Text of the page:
Half of all of the United Nations’ major programs in Yemen are impacted by the lack of funding. Already, 12 of the UN’s 38 major programs are shut or drastically reduced. Between August and September, 20 programs face further reductions or closure.
“World Humanitarian Day should be a day of celebration,” said Ms. Lise Grande, Humanitarian Coordinator for Yemen. “This year in Yemen, it’s the opposite.”
“We have no choice,” said Ms. Grande. “We have a moral obligation to warn the world that millions of Yemenis will suffer and could die because we don’t have the funding we need to keep going.”
Humanitarians in Yemen have saved millions of lives. Since the end of 2018, aid agencies have managed one of the fastest and largest scale-ups of assistance in recent history reaching an unprecedented 14 million people every month with life-saving assistance.
“This is an operation with real impact,” said Ms. Grande. “Humanitarians have prevented large-scale famine, rolled back the worst cholera epidemic in modern history, and provided help to millions of displaced people.
No one can say we haven’t made a difference. Yemenis have survived this terrible war because of what humanitarians have done and continue to do every single day.”
The impact of under-funding is dramatic. In April, food rations for more than 8 million people in northern Yemen were halved and humanitarian agencies were forced to stop reproductive health services in 140 facilities.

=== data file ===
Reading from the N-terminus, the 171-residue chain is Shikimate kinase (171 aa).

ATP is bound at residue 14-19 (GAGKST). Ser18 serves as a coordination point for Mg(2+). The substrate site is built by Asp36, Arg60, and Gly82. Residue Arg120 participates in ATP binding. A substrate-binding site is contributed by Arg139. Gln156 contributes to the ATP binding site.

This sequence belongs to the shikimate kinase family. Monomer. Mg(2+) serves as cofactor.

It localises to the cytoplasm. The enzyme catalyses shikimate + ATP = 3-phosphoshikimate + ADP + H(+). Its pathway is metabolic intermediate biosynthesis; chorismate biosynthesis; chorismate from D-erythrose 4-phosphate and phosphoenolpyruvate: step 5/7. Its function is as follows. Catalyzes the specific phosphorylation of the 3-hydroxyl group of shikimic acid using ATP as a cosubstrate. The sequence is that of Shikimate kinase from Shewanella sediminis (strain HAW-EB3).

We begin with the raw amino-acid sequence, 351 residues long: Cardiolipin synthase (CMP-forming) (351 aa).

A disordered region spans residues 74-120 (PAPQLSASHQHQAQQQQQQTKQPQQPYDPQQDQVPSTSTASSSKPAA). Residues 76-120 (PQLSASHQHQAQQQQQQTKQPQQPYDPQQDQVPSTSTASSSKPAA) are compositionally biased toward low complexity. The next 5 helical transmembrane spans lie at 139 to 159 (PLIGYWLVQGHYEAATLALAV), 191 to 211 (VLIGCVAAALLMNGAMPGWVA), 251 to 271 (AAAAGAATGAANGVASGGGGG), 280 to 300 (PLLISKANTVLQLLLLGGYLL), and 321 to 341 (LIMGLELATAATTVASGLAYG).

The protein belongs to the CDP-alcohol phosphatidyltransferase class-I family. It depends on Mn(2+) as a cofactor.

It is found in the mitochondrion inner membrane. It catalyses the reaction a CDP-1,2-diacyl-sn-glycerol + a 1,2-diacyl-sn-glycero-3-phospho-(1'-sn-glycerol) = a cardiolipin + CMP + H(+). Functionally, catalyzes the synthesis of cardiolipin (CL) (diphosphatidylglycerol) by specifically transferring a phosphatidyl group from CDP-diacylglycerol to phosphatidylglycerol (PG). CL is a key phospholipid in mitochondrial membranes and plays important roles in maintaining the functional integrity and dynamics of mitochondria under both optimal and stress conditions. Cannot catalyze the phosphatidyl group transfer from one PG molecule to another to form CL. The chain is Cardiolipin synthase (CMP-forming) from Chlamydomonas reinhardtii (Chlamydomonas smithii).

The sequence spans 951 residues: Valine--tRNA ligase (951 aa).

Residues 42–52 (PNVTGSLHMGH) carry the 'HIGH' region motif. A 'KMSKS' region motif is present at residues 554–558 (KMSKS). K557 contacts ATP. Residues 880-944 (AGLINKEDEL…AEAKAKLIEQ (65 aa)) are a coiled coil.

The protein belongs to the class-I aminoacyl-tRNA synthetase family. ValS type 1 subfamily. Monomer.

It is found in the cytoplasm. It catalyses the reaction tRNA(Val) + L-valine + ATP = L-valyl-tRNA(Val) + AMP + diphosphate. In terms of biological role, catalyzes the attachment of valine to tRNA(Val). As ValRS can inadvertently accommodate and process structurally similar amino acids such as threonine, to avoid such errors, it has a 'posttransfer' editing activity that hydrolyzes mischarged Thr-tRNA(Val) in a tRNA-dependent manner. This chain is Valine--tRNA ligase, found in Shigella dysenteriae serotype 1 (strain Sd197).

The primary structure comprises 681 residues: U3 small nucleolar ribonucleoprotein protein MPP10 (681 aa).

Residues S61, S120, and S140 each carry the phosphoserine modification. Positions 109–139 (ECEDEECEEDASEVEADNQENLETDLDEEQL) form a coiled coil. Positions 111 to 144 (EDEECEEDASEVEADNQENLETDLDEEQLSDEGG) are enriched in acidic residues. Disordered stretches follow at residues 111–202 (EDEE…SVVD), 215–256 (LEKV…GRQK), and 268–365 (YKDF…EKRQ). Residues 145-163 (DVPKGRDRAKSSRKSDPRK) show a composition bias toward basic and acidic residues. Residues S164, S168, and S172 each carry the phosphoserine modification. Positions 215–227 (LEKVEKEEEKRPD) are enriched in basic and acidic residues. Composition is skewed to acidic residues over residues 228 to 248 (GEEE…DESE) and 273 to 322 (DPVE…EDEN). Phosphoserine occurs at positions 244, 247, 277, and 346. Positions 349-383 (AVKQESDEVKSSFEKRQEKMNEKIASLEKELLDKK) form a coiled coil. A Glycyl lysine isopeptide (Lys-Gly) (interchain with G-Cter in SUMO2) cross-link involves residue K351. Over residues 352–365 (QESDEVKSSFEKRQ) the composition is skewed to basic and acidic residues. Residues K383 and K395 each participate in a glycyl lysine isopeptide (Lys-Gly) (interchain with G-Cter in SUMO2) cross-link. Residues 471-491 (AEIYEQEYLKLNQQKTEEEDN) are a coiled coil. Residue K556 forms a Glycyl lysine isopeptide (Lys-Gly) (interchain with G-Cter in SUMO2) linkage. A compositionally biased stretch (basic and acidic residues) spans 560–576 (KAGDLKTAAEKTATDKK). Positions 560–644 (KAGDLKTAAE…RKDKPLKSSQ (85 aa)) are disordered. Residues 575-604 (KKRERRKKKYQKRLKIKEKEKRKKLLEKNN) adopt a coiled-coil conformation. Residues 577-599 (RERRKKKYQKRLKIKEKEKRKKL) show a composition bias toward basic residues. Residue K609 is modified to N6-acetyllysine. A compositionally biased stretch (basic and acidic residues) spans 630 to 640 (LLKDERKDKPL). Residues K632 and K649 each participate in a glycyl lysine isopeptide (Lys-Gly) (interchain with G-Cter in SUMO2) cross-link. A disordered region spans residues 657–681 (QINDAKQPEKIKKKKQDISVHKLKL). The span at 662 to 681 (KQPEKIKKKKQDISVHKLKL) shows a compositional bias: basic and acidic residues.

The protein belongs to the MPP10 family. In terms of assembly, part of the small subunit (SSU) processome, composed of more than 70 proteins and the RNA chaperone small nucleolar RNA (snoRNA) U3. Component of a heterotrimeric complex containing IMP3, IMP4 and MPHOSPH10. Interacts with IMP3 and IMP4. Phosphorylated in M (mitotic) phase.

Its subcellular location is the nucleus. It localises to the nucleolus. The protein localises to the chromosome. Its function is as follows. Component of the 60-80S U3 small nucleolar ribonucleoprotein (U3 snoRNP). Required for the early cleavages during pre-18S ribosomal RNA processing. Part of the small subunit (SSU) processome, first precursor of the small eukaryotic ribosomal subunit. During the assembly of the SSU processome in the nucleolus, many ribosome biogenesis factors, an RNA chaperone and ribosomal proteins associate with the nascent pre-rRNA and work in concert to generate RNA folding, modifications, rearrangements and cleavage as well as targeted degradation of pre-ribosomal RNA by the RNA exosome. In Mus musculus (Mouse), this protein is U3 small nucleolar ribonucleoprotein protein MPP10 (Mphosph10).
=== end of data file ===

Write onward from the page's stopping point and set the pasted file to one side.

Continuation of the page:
Health services were cut or reduced in a further 275 specialized centers for treating people with cholera and other infectious diseases. Allowances to nearly 10,000 front-line health workers were stopped and the supplies needed to treat trauma patients, who will almost certainly die without immediate treatment, were halted.
If funding is not urgently received in the next weeks, 50 percent of water and sanitation services will be cut, medicines and essential supplies for 189 hospitals and 2,500 primary healthcare clinics, representing half of the health facilities in the country, will halt. Thousands of children who are suffering from both malnutrition and disease will probably die and at least 70 percent of schools will likely be shut or only barely able to function when the new school year starts in coming weeks. Tens of thousands of displaced people who have nowhere else to go will be forced to live in inhumane conditions.
Yemen remains the world’s worst humanitarian crisis. Nearly 80 per cent of the population – over 24 million people – require some form of humanitarian aid and protection.